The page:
What is Crohn's disease?

Crohn’s disease is a lifelong form of inflammatory bowel disease (IBD). The condition inflames and irritates the digestive tract (specifically the small and large intestines). It causes diarrhea and stomach cramps. It’s common to have periodic disease flare-ups.

Crohn’s disease gets its name from American gastroenterologist Dr. Burrill Crohn (1884-1983), one of the first physicians to describe the illness in 1932. Ulcerative colitis is another commonly diagnosed IBD.

How common is Crohn’s disease?

An estimated half a million Americans have Crohn’s disease.

Who might get Crohn’s disease?

Crohn’s disease typically appears when people are in their 20s, but it can occur at any age. Cigarette smokers are more likely than non-smokers to develop Crohn’s disease.

What are the types of Crohn’s disease?

Crohn’s disease can affect different sections of the digestive tract. Types of Crohn’s disease include:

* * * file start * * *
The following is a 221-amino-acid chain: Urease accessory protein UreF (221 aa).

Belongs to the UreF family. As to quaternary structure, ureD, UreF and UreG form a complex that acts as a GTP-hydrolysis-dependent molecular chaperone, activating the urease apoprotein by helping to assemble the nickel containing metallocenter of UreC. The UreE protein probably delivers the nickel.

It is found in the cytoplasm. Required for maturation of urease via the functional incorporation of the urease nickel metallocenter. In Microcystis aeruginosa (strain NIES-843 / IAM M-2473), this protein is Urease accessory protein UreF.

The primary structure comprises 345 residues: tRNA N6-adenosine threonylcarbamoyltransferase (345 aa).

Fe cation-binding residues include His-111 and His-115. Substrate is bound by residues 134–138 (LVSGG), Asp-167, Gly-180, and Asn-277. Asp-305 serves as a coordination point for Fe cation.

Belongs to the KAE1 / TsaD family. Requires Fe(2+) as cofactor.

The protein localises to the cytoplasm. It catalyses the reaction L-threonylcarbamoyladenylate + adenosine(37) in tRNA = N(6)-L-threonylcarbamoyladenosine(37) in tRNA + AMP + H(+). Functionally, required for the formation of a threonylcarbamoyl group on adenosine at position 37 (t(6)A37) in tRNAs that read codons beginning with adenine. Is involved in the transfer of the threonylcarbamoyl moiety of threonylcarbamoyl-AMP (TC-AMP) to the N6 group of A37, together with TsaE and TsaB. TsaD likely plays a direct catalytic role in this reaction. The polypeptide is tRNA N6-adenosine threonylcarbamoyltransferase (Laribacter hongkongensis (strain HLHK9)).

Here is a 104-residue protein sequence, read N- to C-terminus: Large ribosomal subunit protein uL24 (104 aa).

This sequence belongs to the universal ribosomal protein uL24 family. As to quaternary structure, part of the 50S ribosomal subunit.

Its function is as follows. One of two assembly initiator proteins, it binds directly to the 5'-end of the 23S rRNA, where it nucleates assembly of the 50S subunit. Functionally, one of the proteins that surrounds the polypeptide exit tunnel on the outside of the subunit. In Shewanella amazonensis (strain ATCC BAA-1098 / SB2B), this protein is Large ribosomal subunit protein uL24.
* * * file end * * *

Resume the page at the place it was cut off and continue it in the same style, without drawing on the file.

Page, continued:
• Ileocolitis: Inflammation occurs in the small intestine and part of the large intestine, or colon. Ileocolitis is the most common type of Crohn’s disease.
  • Ileitis: Swelling and inflammation develop in the small intestine (ileum).
  • Gastroduodenal: Inflammation and irritation affect the stomach and the top of the small intestine (the duodenum).
  • Jejunoileitis: Patchy areas of inflammation develop in the upper half of the small intestine (called the jejunum).

What causes Crohn's disease?

Crohn’s disease has no known cause. Certain factors may increase your risk of developing the condition, such as:

  • Autoimmune disease: Bacteria in the digestive tract may cause the body’s immune system to attack healthy cells.
  • Genes: IBD often runs in families. Having a parent or sibling with Crohn’s diseases increases your risk. There are several specific mutations that can predispose patients to developing Crohn’s disease.
  • Smoking: Cigarette smoking may as much as double Crohn’s disease risk.

What are the symptoms of Crohn’s disease?

People with Crohn’s disease experience periods of severe symptoms (flare-ups) followed by periods of no or very mild symptoms (remission). Remission can last weeks or even years. There’s no way to predict when flare-ups will occur. People with Crohn’s disease may experience:

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